How can communicators redefine success throughout their careers? Cath Anderson, Head of Communications at Cityblock Health, reflects on the moment she realized that success can be defined by her own terms instead of what society or the industry expects. Cath also talks about what PR professionals need to know in order to build their skills.
>> More episodes here
About the Host:
HOST: DOUG SIMON
GUEST: CATH ANDERSON
DOUG: I’m really excited about this conversation with Cath Anderson. She’s had leadership roles at both tech startups, in the health industry, and with some of the major brand name tech companies and after you watch this, I’m confident you’re going to be better at the job that you do and have a lot of new things to think about. Thanks so much for joining us, Cath.
CATH: Thanks, Doug. Great to be here.
DOUG: You’ve talked about how you go about things being just as important as what you do. Can you explain?
CATH: Yes, I think that’s actually one of the learnings that I’ve had over the course of my career is that it’s important to deliver results, absolutely, but the behind-the-scenes comms work that goes into that final, long form story that you land or the big announcement moment where you amplify a message across a bunch of different audiences, the internal work around building coalition, bringing people together around an idea, ensuring you have cross-functional support, building out all the assets, the approvals, identifying how to optimize the strategy, and then landing and executing on your plan, that is the work that really determines how impactful your result is. And when you go about that in a really smart and insightful manner and also just a kind matter, when you’re a partner who is a pleasure to collaborate with, I think that goes a long way to determining your success as a leader and as somebody who people can get behind. And so, those things sort of have an inverse relationship, the how you go about something and then the message that you share, the content itself.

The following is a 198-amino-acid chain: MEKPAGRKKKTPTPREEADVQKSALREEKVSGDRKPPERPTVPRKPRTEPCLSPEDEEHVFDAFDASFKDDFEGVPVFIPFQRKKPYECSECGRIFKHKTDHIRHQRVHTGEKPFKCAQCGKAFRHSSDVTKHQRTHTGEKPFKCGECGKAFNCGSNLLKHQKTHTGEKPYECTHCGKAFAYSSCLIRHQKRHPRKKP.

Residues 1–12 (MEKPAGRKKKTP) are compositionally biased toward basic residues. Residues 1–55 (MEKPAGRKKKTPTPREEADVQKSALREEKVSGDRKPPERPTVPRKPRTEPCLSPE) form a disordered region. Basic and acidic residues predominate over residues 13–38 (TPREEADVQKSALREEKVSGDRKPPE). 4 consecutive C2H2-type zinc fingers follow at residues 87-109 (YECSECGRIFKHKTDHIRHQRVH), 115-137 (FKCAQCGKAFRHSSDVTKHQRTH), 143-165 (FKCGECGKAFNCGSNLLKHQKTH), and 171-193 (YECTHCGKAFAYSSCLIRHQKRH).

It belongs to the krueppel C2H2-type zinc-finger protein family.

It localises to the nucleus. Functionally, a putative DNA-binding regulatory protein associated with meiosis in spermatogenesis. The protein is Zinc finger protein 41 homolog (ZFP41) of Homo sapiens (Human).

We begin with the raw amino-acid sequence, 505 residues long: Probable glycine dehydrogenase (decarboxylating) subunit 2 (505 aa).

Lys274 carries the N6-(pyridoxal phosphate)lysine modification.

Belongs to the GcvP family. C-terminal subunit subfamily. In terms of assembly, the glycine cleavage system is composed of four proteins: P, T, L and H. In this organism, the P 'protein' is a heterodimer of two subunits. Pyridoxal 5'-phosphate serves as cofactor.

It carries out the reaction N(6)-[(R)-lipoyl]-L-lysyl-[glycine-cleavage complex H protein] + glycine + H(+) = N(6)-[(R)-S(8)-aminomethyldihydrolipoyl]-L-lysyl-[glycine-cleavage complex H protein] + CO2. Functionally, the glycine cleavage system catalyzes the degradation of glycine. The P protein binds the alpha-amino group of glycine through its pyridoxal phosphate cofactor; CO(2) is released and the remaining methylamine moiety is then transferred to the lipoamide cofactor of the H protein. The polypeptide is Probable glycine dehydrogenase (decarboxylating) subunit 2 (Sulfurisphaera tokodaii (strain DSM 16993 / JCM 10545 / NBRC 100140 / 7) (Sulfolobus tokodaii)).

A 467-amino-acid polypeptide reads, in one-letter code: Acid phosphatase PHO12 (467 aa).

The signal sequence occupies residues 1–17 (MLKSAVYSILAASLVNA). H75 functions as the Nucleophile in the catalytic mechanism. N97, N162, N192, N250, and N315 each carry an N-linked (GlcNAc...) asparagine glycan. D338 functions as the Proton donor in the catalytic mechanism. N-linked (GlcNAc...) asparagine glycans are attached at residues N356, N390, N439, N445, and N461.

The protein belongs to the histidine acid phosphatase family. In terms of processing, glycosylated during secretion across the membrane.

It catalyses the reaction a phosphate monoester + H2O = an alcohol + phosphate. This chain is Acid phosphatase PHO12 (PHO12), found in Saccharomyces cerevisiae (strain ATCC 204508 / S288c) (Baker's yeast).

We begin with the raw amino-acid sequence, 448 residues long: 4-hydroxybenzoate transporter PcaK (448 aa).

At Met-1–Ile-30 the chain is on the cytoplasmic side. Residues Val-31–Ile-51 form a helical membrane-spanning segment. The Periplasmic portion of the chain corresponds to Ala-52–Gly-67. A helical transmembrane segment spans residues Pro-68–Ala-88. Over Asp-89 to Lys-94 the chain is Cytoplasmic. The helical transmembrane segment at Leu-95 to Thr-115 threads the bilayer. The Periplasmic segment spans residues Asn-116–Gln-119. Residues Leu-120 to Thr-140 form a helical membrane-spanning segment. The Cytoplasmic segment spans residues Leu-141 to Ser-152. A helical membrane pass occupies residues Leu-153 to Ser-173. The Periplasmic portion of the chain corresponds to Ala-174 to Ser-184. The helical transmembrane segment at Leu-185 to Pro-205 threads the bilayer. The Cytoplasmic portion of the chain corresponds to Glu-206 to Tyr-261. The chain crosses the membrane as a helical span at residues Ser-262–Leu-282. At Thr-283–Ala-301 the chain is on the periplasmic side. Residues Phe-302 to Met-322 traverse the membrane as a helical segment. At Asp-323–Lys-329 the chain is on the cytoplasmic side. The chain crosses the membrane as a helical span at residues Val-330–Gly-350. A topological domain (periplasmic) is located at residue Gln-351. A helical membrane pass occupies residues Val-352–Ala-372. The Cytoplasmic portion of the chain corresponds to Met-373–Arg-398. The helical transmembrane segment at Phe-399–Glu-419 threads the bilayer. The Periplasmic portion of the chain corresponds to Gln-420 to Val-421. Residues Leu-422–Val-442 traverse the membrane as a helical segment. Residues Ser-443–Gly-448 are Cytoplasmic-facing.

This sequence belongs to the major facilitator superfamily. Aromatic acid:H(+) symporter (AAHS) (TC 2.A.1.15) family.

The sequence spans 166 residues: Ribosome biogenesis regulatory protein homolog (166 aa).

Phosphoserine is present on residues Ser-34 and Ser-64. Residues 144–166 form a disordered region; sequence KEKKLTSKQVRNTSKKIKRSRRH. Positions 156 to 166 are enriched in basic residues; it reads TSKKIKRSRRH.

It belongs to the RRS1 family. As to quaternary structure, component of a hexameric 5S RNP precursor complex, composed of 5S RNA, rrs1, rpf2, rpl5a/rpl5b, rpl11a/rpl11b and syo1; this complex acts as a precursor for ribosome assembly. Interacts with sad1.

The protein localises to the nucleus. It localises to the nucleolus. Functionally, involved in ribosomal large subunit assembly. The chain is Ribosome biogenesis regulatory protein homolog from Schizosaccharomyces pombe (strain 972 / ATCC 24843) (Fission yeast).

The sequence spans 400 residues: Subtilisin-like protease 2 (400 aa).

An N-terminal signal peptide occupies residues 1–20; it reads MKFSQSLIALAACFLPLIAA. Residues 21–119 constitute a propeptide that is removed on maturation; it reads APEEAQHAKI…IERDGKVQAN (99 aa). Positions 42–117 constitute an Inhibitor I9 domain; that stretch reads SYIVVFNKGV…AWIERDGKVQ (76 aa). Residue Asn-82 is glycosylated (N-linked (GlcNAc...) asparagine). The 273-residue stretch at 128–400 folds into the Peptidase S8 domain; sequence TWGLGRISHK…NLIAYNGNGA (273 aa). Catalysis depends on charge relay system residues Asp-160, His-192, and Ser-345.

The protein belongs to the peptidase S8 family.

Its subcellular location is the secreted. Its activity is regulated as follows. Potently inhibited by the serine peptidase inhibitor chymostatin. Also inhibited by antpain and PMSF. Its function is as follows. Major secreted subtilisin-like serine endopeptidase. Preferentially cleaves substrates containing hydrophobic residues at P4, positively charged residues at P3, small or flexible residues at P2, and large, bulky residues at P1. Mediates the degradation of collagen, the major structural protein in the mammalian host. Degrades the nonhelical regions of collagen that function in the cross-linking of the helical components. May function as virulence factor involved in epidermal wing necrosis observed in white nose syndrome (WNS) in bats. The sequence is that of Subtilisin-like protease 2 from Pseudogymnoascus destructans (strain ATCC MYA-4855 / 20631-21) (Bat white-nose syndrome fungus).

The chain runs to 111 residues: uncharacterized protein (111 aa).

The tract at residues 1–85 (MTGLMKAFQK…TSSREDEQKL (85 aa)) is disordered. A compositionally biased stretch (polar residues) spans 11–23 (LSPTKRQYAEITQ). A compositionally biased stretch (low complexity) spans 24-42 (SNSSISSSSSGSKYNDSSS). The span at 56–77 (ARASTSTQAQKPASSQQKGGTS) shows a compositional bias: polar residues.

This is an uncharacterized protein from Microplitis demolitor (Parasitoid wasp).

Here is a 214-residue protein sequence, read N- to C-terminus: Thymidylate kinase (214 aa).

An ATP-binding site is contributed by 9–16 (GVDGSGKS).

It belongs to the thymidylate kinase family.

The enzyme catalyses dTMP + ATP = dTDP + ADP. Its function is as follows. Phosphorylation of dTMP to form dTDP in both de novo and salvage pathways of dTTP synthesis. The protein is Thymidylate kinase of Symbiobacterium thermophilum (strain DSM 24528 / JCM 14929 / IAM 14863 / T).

DOUG: What’s some advice, some guidance you have maybe from your own journey of how people can continue to build on their skill set to increase not only their successful journey, but the impact they have on their organization in a positive way?
CATH: The commonality across kind of all skill sets is that it’s folks that really enjoy writing. They lean into storytelling in their lives, and so, it’s kind of a natural tendency when it comes to their career. So, writing chops is a no brainer, and then I also think over the past decade, it’s become super clear that the ability to kind of quickly analyze and decipher sort of pull out the most important points amidst a pretty noisy world and noisy news cycle is pretty key. So, kind of condensing simplifying information and then pulling out the headline is probably one of the most important things.